But I deny that we have a counterexample to any plausible closure principle. There are two main kinds of plausible closure principle. The first plausible sort of closure principle says that if you know p and q obviously follows from q then you are in a position to know q. But Brian is obviously still in a position to know that the external world exists, because he is in a position to make the inference in a more rational way: as a matter of fact, he has not encountered any defeaters to this inference.

    The second plausible sort of closure principle says that if you know p and you competently deduce q from p then you know q. But in this case, I deny that Brian has competently deduced q from p. For Brian’s deduction to have been really competent, he would have had to have been more sensitive to potential defeaters than he actually was.

    It would obviously not be a plausible form of closure to say that if you know p, and q follows from p and you believe q as a result of any belief-forming method whatsoever, you know q. You might believe q for some utterly idiotic reason, or infer it from p in some ridiculously fallacious manner. This surely doesn’t count as a way of coming to know q. I don’t know what other closure principle you had in mind, but I don’t see any problem with embracing the first horn of your dilemma.

  2. Matt Weiner says:

    On point 2, I don’t think that your argument shows that contextualism won’t work—or at least not that sensitive invariantism won’t work.

    Sensitive theories will (or, I think, should) have it that the standard for knowledge that p varies the costs of wrongly believing that p vs. the importance of correctly believing that p. In the courtroom it’s very important that the jury not wrongly that Bill engaged in insider trading—it would be very bad to send him to jail if he’s innocent. But that doesn’t show that the question “Did Bill know that his sister bought the shares?” has to be answered according to a high-stakes standard. For Bill, the costs of failing to correctly believe that his sister bought the shares are very high—he’s obliged to keep on top of that sort of thing—and the costs of falsely believing that are not very high.* So this is a case in which we should require low standards of evidence to say “Bill knows that his sister bought shares.” As we do—we accept that whenever he has a true belief.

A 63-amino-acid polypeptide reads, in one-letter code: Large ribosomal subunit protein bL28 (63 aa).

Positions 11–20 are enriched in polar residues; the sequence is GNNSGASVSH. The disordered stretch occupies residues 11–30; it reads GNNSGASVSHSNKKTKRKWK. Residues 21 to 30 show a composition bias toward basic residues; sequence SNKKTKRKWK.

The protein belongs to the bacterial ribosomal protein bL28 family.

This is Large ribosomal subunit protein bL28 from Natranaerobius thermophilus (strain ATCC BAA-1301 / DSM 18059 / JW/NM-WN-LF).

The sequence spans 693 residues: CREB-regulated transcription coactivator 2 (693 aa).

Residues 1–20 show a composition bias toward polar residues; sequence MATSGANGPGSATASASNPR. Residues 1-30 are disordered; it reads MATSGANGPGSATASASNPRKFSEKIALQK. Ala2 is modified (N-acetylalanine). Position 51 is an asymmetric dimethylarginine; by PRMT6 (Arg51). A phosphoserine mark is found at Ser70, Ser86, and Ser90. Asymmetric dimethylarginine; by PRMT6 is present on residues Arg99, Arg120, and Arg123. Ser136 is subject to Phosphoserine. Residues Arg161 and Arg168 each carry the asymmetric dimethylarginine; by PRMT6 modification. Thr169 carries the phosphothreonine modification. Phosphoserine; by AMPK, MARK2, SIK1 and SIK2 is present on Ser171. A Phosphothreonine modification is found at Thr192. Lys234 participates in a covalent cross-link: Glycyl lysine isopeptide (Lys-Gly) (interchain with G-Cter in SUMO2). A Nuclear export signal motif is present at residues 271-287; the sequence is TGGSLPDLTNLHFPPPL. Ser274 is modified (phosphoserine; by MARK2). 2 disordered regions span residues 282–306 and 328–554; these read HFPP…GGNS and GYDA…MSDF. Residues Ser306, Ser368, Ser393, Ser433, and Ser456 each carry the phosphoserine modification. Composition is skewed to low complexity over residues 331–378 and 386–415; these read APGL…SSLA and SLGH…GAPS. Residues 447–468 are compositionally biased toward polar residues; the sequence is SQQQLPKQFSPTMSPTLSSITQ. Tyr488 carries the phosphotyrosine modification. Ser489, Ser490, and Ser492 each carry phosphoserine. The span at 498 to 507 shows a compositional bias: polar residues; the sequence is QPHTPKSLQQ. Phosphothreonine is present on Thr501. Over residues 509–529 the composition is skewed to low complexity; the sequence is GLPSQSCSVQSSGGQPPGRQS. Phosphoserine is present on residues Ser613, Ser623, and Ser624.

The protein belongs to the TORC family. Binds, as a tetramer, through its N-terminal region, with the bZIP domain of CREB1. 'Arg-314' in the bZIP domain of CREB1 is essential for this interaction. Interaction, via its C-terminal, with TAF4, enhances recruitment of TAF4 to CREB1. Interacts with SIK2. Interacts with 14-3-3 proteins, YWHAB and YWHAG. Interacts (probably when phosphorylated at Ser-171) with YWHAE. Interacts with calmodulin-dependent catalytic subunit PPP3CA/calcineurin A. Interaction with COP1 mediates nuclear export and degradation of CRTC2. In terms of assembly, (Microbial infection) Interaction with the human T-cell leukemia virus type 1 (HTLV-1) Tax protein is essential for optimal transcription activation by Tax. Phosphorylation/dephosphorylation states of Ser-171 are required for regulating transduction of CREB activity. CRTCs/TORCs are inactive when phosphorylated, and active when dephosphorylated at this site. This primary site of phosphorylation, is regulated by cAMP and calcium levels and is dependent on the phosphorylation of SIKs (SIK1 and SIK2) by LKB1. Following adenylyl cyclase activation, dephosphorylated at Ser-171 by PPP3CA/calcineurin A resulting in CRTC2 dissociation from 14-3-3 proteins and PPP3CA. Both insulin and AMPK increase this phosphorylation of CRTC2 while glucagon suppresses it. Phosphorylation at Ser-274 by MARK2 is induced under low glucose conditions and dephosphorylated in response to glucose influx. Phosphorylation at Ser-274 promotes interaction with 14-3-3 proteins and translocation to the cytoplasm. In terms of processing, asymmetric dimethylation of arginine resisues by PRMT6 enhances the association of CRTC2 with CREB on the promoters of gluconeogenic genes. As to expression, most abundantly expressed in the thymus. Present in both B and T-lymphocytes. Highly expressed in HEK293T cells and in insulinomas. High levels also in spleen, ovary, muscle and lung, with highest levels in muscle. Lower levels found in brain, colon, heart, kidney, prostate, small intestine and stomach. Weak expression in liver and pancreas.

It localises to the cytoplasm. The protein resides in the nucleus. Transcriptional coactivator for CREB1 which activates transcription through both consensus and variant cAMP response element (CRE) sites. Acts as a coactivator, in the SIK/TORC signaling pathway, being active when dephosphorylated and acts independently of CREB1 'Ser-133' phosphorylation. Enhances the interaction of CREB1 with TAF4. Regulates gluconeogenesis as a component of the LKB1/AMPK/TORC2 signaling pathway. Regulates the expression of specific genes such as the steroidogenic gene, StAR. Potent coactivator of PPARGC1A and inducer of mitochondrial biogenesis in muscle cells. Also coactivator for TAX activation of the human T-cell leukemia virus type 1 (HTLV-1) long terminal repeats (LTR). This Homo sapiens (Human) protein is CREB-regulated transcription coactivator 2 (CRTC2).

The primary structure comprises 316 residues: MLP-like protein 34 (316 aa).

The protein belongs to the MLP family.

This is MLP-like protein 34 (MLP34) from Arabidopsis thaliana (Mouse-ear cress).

*I assume he could independently check this, or something. If Bill goes to jail if he inaccurately tells the SEC that his sister bought shares, and if he has no way of checking whether his sister bought shares other than relying on unsubstantiated tips, then he’s really over a barrel regardless of his trust in Jill.

  3. Matt Weiner says:

    Thinking it over, I retract my agreement with this:

    as long as Bill truly believes his sister bought shares in the company and doesnít report that

    In the example I’m about to present, Jill doesn’t exist—Bill’s only reason for belief is as presented.

    Bill’s diary is produced in court. It reads, “My sister has been acting shifty lately. Good lord, perhaps she bought shares of the stock without telling me.” And on and on, as Bill becomes gradually convinced that his sister has bought shares, with no concrete reason to believe that this is her reason for acting shifty. The prosecutor says, “Your Honor, Bill knew that his sister had bought shares, and he failed to report it.”

    Counsel for the defense: “Your honor, the evidence shows that Bill had no good reason at all to think that his sister had bought shares. He thought so, but this was a paranoid delusion. It was only coincidence that she actually had bought them. Are we to require CEOs to report every fleeting suspicion on the off-chance that it’s true?”

    It’s not clear to me that Bill goes to jail in this case. (This is connected with what Ralph Wedgwood says in the comments to the next post, that crazy true beliefs shouldn’t count as knowledge.)